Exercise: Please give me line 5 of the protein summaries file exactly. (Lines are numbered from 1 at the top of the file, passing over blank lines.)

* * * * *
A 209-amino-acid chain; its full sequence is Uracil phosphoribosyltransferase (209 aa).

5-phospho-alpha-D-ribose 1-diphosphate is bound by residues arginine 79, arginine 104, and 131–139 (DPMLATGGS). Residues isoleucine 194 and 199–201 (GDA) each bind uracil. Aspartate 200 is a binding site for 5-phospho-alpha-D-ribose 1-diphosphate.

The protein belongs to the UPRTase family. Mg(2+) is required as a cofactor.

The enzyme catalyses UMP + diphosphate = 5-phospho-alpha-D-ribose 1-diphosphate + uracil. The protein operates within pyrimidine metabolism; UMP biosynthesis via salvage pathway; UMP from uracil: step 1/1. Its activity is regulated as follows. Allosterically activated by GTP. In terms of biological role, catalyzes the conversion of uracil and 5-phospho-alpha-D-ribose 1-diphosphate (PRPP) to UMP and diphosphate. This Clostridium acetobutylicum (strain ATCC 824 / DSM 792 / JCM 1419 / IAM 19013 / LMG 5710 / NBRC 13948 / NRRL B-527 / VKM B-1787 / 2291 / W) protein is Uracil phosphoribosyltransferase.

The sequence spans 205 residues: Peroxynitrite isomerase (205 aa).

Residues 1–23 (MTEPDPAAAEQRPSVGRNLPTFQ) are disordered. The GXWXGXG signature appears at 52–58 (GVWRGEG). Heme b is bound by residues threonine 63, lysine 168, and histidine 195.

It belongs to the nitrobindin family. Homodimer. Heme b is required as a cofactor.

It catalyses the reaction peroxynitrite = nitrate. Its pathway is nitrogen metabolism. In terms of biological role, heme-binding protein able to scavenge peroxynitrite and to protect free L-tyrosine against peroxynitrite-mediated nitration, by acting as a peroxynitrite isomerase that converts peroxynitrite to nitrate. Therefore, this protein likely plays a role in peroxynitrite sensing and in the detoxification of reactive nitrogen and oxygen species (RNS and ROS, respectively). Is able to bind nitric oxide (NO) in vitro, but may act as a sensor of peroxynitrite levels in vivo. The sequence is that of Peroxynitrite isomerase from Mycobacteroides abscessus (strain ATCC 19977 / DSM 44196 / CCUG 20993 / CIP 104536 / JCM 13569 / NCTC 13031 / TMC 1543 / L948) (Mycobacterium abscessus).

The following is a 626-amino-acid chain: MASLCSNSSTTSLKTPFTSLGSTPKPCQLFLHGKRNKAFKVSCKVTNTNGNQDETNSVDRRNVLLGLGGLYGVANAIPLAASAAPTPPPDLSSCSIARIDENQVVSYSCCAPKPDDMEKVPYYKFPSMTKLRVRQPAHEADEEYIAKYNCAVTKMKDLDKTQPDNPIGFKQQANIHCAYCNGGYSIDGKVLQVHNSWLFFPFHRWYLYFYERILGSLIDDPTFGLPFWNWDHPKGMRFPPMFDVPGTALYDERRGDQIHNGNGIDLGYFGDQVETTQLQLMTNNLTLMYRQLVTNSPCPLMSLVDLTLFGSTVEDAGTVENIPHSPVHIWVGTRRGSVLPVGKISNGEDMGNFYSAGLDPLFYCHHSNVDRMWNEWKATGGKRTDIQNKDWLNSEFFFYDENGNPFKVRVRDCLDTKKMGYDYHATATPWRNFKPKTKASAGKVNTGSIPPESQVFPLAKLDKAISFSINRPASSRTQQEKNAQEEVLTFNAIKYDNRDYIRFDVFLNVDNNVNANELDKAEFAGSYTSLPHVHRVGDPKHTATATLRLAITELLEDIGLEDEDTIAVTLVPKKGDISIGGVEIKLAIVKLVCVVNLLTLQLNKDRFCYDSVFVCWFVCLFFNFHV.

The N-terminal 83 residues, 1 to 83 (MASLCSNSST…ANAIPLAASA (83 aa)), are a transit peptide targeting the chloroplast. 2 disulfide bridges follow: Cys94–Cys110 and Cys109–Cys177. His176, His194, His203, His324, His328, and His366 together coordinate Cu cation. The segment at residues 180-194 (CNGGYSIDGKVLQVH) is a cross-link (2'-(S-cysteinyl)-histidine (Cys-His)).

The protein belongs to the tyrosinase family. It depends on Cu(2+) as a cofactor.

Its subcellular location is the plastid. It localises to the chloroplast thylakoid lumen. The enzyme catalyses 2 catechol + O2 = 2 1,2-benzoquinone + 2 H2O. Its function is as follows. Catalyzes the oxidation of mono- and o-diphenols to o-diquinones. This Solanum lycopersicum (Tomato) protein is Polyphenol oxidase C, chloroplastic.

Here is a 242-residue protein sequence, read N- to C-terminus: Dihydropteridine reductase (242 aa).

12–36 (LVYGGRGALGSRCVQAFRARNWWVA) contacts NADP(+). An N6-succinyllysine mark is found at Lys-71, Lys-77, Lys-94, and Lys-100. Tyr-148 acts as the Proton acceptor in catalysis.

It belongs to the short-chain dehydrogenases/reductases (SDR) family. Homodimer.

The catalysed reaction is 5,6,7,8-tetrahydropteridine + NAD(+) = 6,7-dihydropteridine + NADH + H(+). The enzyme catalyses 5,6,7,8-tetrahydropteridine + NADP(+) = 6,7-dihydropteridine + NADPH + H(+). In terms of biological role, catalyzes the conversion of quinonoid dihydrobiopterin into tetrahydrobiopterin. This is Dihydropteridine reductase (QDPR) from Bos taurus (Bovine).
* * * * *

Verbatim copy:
The sequence spans 205 residues: Peroxynitrite isomerase (205 aa).